- Despite the popular appeals to “law and order,” a trope and signal calling card of authoritarianism more generally, the fascistic conception of law lies outside of any legislative or judicial proceedings or the kinds of protections or due process enshrined by constitutional authority. Often the law is construed as that which is willed by the individual or individuals in power. In other words, the liberal democratic principle of rule of law is essentially discarded.
- An attribute of all fascistic movements is the creation of alternate realities, often with an adamant and repetitive disregard for the truth, even in the face of abundant veridical evidence to the contrary, especially when it serves the ends of its partisans or when said evidence conflicts with doctrine or the interests of the leadership.
- Symbolism is often an important aspect of fascism, especially patriotic symbols that evoke feelings of group identity and shared destiny. The Nazis, in particular, made effective use of this. Stagecraft is of particular importance, including patriotic regalia, lighting, and music. The use of memes and symbols to vilify opponents is ever present in fascistic movements–––against those who would jeopardize the national interest from within or from without–––or they are used to encapsulate the magnificence of the world envisioned versus the depravity or inferiority of the alternative are prominent in fascistic movements. Making the nation great as opposed to what internal or external malefactors have done or would do.
The appellation fascist or fascism has been applied to many people and movements over the years, and more often than not, it has been used incorrectly etymologically, that is, in terms of its historical and philosophical origins. Most often it has been used by the left to describe people or movements on the right. To be sure, from time to time one hears people on the right using it against the left, too, and particularly in recent years. In essence, it has become a convenient pejorative that has a certain desired impact, namely, it offends, for it is hard to imagine a political outlook that could be much worse, even though I suspect most who use it (or deride its use, for that matter) are unfamiliar with its historical meaning, that is, other than in the most superficial sense that it applied to certain European dictators and regimes in the 20th century. A facile use of the designation has had the unfortunate effect of causing many otherwise sober-minded people to overlook its proper use, and, what I view as particularly dangerous, there has been a failure to recognize when it is the appropriate label. By any other name, and whether people want to acknowledge it or not, and that includes some soothsayers and deniers in academia and among the chattering and pundit classes, fascism is definitely on the rise.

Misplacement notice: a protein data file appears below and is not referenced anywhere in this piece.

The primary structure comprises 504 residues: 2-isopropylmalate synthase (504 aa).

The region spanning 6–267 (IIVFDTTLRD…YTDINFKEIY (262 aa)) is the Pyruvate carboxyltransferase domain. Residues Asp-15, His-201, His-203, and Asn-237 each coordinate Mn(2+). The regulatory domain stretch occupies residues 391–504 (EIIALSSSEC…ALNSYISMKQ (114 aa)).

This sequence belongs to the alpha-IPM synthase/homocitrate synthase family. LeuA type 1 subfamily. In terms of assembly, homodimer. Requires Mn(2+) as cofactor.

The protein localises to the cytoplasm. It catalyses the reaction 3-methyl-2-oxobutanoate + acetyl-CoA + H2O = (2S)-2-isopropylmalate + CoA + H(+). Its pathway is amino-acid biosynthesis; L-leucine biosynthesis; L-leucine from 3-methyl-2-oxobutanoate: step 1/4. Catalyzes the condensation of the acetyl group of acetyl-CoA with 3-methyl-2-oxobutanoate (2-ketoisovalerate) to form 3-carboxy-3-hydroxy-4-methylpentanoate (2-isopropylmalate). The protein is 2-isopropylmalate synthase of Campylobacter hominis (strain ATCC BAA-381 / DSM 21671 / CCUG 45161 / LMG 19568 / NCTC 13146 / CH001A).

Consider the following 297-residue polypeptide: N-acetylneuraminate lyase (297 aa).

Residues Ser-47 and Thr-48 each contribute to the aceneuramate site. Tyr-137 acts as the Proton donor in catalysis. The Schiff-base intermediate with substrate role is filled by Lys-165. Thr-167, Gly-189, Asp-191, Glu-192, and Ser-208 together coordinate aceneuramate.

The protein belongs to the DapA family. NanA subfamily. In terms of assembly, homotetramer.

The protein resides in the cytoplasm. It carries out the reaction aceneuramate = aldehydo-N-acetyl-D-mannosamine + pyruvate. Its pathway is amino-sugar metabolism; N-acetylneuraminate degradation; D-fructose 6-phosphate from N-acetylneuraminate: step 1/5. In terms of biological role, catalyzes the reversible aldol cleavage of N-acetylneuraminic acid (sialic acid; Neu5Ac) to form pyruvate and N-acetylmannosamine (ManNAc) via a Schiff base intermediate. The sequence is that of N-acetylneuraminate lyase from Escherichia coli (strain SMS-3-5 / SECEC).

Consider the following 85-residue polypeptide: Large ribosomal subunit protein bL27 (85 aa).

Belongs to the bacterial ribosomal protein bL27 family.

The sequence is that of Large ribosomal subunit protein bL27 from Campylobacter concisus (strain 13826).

I have studied fascism and fascistic movements for much of my life. I have read its major philosophical progenitors, mostly French, Italian, and German thinkers of the late 19th and early 20th centuries, and I have studied its development and practice in several localities with some notable differences, but also with some common themes. And based on this research, I believe there are very definite worrisome fascistic trends that obtain today in Latin America, the Middle East, Europe, and in the United States, trends spearheaded by leaders who evince both fascistic doctrines and styles of leadership, whether or not they are themselves fully aware of it from an intellectual standpoint. Comparisons to Hitler or Mussolini are often overused and usually inaccurate in terms of some of the unique personal capacities and traits of these men versus some today who are operating on the public stage. Both men were creatures of their times and influenced by particular upbringings and experiences. They also were quite different from one another intellectually and temperamentally. With that said, the writings and practices of both are useful as propaedeutics in understanding the essential characteristics of fascism, both as seen by its principal actors, historically, and to help us understand how it might be manifested today.